Abstract:  It has been known since Elliott (1998) that efficient methods of inference on cointegrating relationships break down when autoregressive roots are near but not exactly equal to unity. This paper addresses this problem within the framework of a VAR with nonunit roots. We develop a characterisation of cointegration, based on the impulse response function implied by the VAR, that remains meaningful even when roots are not exactly unity. Under this characterisation, the longrun equilibrium relationships between the series are identified with a subspace associated to the largest characteristic roots of the VAR. We analyse the asymptotics of maximum likelihood estimators of this subspace, thereby generalising Johansen's (1995) treatment of the cointegrated VAR with exactly unit roots. Inference is complicated by nuisance parameter problems similar to those encountered in the context of predictive regressions, and can be dealt with by approaches familiar from that setting. 
Date:  2020–02 
URL:  http://d.repec.org/n?u=RePEc:arx:papers:2002.08092&r=all 
By:  Giulia Carallo; Roberto Casarin; Christian P. Robert 
Abstract:  This paper introduces a new stochastic process with values in the set Z of integers with sign. The increments of process are Poisson differences and the dynamics has an autoregressive structure. We study the properties of the process and exploit the thinning representation to derive stationarity conditions and the stationary distribution of the process. We provide a Bayesian inference method and an efficient posterior approximation procedure based on Monte Carlo. Numerical illustrations on both simulated and real data show the effectiveness of the proposed inference. 
Date:  2020–02 
URL:  http://d.repec.org/n?u=RePEc:arx:papers:2002.04470&r=all 
By:  TaeHwan Kim (Yonsei Univ); Dong Jin Lee (Sangmyung Univ); Paul Mizen (Univ of Nottingham)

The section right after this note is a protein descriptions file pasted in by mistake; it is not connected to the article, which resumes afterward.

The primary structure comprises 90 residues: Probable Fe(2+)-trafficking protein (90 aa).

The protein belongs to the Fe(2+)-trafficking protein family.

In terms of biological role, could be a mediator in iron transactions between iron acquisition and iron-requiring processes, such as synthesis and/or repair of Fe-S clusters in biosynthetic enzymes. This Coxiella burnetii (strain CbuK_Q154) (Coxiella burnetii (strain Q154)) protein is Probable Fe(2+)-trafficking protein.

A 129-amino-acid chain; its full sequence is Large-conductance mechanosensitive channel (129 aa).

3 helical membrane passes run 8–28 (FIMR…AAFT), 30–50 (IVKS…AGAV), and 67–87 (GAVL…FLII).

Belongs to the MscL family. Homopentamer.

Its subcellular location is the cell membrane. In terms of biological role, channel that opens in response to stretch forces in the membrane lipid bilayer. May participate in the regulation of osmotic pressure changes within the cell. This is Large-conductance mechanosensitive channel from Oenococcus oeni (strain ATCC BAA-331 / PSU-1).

Abstract:  This paper presents a new method to analyze the eÂ¤ect of shocks on time series using quantile impulse response function (QIRF). While conventional impulse response analysis is re stricted to evaluation using the conditional mean function, here, we propose an alternative impulse response analysis that traces the eÂ¤ect of economic shocks on the conditional quantile function. By changing the quantile index over the unit interval, it is possible to measure the eÂ¤ect of shocks on the entire conditional distribution of a given variable in our framework. Therefore we can observe the complete distributional consequences of policy interventions, especially at the upper and lower tails of the distribution as well as at the mean. Using the new approach, it becomes possible to evaluate two distinct features, namely, (i) the degree of uncertainty of a shock by measuring how the dispersion of the conditional distribution is changed after a shock, and (ii) the asymmetric eÂ¤ect of a shock by comparing the responses to an impulse at the lower tails with those at the upper tails of the conditional distribution. None of these features can be observed in the conventional impulse response analysis exclusively based on the conditional mean function. In addition to proposing the QIRF, our second contribution is to present a new way to jointly estimate a system of multiple quantile functions. Our proposed system quantile estimator is obtained by extending the result of Jun and Pinkse (2009) to the time series context. We illustrate the QIRF on a VAR model in a manner similar to Romer and Romer (2004) in order to assess the impact of a monetary policy shock on the US economy.